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April 10, 2019

U.S. Spring Planting Weather remains Worrisome

Author: Michael Cordonnier/Soybean & Corn Advisor, Inc.

The weather last week across the Midwest was not very good. The soils in the central Corn Belt were already saturated before they received additional rains late last week. The weekend weather was warmer and finally more spring-like, but unfortunately for farmers in the central Corn Belt, the warmer weather was accompanied by more wet weather.

The forecast is calling for a "winter storm" later this week to bring in colder temperatures and maybe even snow from Nebraska across Iowa, South Dakota, Minnesota, and Wisconsin. Any additional snow would be depressing for everyone who is anxiously awaiting spring. As far as the planting conditions are concerned, it does not make too much difference if the precipitation is in the form of wet snow or a cold rain, the important thing is that it will be another period of cold and wet weather at a time when things should be improving.

The news is better out of the Delta and the Southeast where corn planting is progressing at about a normal pace. Weekend rains put a halt to planting across the Delta, but good progress was made before the weekend rains. Texas is 53% planted (average is 51%), Louisiana is 96% (average is 83%), and Mississippi is 52% (average is 50%).

Corn planting has not progressed very far north into the mid-south and there has been very little if any corn planted in the central Corn Belt.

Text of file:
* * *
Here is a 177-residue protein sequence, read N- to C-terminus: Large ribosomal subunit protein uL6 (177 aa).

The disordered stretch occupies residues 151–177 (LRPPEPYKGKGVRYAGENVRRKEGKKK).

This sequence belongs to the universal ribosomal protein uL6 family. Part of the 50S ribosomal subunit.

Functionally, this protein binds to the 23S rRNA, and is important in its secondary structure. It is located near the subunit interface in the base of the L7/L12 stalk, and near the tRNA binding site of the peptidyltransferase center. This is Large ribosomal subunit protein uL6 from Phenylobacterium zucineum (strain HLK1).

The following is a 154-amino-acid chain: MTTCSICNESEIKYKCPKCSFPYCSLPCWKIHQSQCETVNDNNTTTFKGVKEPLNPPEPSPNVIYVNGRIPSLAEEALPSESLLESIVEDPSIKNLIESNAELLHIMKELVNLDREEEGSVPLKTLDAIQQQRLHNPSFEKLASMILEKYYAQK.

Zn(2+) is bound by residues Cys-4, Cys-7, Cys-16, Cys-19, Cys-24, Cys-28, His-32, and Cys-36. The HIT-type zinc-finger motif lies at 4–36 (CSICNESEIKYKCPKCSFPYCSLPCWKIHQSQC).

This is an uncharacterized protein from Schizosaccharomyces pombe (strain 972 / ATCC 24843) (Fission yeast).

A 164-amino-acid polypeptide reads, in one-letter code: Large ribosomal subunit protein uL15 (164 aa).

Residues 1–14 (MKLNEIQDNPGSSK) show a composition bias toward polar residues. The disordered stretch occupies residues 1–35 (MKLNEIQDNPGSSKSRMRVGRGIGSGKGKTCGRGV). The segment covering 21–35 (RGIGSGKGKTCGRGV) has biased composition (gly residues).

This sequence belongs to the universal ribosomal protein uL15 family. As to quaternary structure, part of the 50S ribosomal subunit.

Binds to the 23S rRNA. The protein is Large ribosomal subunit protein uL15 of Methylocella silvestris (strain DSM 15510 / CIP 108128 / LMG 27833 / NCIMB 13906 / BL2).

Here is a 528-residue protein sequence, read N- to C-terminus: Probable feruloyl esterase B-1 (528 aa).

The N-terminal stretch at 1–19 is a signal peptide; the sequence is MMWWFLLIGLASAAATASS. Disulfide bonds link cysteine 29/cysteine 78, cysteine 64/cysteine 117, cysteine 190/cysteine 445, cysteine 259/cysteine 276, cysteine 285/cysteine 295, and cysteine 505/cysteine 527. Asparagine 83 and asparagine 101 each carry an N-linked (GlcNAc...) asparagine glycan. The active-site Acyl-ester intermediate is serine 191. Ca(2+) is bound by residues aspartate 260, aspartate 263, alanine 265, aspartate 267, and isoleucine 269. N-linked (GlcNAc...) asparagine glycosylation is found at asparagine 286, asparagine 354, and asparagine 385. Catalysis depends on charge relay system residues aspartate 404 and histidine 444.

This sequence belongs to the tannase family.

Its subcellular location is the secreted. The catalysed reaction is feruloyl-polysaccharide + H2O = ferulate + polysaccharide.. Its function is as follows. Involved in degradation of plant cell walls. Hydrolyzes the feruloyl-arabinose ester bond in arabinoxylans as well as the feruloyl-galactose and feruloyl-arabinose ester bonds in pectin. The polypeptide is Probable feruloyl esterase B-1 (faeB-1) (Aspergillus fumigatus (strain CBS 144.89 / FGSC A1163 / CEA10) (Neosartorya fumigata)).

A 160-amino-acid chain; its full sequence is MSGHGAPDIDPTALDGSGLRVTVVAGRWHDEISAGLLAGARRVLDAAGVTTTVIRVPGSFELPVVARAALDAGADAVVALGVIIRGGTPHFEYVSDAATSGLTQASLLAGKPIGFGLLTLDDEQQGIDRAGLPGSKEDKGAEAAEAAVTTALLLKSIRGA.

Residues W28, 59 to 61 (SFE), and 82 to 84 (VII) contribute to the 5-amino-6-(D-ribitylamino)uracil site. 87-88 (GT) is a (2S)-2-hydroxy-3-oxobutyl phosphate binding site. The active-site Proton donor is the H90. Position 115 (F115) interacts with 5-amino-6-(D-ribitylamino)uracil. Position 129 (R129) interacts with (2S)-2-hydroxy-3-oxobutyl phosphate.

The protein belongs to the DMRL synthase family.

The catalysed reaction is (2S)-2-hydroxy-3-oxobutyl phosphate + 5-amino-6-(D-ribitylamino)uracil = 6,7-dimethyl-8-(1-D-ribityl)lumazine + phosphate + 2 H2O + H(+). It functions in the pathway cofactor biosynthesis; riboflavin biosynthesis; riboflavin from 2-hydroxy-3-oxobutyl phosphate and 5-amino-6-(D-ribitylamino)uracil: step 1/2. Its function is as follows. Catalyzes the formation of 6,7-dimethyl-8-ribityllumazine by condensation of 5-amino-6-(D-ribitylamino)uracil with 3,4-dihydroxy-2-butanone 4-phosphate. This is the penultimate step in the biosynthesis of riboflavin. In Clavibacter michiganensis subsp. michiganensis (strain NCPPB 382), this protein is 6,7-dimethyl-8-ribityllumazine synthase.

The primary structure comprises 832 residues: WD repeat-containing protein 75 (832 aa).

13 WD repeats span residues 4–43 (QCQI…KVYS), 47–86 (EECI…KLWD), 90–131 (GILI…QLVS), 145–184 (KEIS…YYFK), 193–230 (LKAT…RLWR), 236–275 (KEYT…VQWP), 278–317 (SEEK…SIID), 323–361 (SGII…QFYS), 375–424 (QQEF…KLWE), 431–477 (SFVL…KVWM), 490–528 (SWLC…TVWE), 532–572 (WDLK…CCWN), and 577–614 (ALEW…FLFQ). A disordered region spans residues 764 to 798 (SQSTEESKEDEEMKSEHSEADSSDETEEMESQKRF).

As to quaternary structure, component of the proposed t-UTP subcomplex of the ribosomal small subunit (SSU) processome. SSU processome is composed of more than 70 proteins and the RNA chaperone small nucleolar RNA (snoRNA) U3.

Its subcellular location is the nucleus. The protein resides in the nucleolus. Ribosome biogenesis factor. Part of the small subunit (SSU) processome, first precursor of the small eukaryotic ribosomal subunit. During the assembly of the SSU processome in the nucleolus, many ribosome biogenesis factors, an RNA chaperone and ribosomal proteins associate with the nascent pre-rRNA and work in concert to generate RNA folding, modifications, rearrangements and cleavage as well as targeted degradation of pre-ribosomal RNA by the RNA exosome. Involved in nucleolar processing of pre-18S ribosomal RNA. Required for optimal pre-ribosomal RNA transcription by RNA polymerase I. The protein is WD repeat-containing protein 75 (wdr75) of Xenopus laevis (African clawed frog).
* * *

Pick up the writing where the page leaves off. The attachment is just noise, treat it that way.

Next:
The USDA reported that 2% of the 2019 U.S. corn crop has been planted compared to 2% last year and 2% for the 5-year average. By the next report on April 15th, corn planting starts to get a little more underway when 3% was planted last year and about 5% for the 5-year average. So, let's wait and see how the planting progresses.

For now, I maintain my estimate that the U.S. corn acreage might increase 1-2 million acres to 90-91 million and that the soybean acreage will decline 2-3 million acres to 86-87 million. I also think there may be 3-4 million prevent plant acres this spring.

Every spring there are always questions about delayed planting resulting in lower corn yields in the U.S. The corn yields in Illinois for example, are generally not negatively impacted until the planting is delayed past about May 10th with the yield declines accelerating the further planting is delayed.

The bottom line is that farmers are concerned about the wet conditions across the Midwest, but there is still time to rectify the situation. It is always good to remember that U.S. farmers can plant about half of their corn with 7 good days of planting. In Illinois, I would not get overly concerned for about two more weeks. If we get to the fourth week of April without a significant improvement in planting conditions, then we can start to speculate as to the potential switching of crops, prevent plant acreage, and potential yield declines.